Step 1: Get an Advent Calendar
No, not the chocolate ones though they are amazing. Please don’t even get me started on the Aldi wine advent calendar that is only available in the U.K. (why God, why?!). Find one with open doors or slats that you can fill with what you want. I purchased ours on sale at Pottery Barn one year but here, here, here and here are a few other amazing options. Whereas I go for store bought, you might make one!
Step 2: Get ANY Elf
We decided to use Elf on the Shelf, since we had her already. However, you can get these amazing Kindness Elves (check out the way those work for extra inspiration) or elf figurines are plentiful this time of year. Given that December is an expensive month you do not need to break the bank on this. Peruse your local craft store or even make your own.
Step 3: Decide what you want to emphasize, depending on your faith, values and the age of your children.
Perhaps each day is a Bible story or prayer, if you’re particularly religious. Maybe everyday is an act of kindness (see the Kindness Elves above) or a craft to give away to loved ones. When my kids grow older, volunteering will be an integral part of the season. Since my kids are ages 3 and 5, I need to mix it up to keep their attention. I’m sharing some ideas below. You’ll see many of them are things we would be doing anyway (decorating the tree, participating in the Christmas pageant at our church) and many are out-of-the-ordinary (writing mail, receiving a new Christmas book).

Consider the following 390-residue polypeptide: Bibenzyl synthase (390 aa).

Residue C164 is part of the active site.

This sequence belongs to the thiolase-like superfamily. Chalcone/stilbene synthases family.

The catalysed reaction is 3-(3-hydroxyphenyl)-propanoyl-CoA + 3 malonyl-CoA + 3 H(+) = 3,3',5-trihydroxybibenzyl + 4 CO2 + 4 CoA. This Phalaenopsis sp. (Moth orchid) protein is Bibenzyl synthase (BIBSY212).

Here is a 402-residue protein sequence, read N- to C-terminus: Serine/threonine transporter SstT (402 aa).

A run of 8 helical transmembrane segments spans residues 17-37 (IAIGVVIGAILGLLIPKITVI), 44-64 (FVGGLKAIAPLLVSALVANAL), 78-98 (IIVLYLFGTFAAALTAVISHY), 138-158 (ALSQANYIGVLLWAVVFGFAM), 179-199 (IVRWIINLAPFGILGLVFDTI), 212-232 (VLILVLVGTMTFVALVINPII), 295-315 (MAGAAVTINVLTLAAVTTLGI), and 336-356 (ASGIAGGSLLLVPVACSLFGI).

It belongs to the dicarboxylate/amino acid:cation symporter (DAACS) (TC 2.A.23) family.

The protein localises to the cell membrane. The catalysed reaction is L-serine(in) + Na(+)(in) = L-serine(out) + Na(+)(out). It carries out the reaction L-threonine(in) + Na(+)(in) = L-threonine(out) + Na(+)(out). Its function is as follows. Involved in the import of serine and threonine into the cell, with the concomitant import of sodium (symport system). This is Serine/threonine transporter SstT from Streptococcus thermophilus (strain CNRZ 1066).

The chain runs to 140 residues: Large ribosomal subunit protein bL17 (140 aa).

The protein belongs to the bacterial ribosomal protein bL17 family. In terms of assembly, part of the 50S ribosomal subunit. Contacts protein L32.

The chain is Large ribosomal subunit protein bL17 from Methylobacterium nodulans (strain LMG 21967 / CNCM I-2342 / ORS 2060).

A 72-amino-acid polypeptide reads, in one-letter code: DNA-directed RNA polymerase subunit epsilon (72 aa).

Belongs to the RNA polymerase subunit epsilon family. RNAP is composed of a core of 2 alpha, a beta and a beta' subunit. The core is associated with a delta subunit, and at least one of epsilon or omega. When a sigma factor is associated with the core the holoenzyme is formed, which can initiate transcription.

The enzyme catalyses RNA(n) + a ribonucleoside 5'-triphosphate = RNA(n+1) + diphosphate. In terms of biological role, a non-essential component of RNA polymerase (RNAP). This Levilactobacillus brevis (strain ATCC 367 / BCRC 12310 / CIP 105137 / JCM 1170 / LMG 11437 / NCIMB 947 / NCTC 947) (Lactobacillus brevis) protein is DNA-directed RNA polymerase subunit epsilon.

Step 4: Make Message Cards for Your Advent Calendar
I picked up some blank cards from the craft store and, each morning, will fill them out with the “assignment” for the day. Here are some of my ideas this year (keep in mind my kids are little):
- Day 1 – Elf introduces herself and brings matching pajamas. (I have an agenda and it is called the family Christmas photo).
- Build a Gingerbread House (see Trader Joe’s for an inexpensive kit)
- Do something nice for your sibling.
- Help mom and dad decorate the house for Christmas!
- Decorate your tree.
- Make Christmas cookies.
- The elf leaves a new Christmas book! If you’re looking for a great book that teaches the real message of the season, consider this one or this one for little ones and this one for older ones.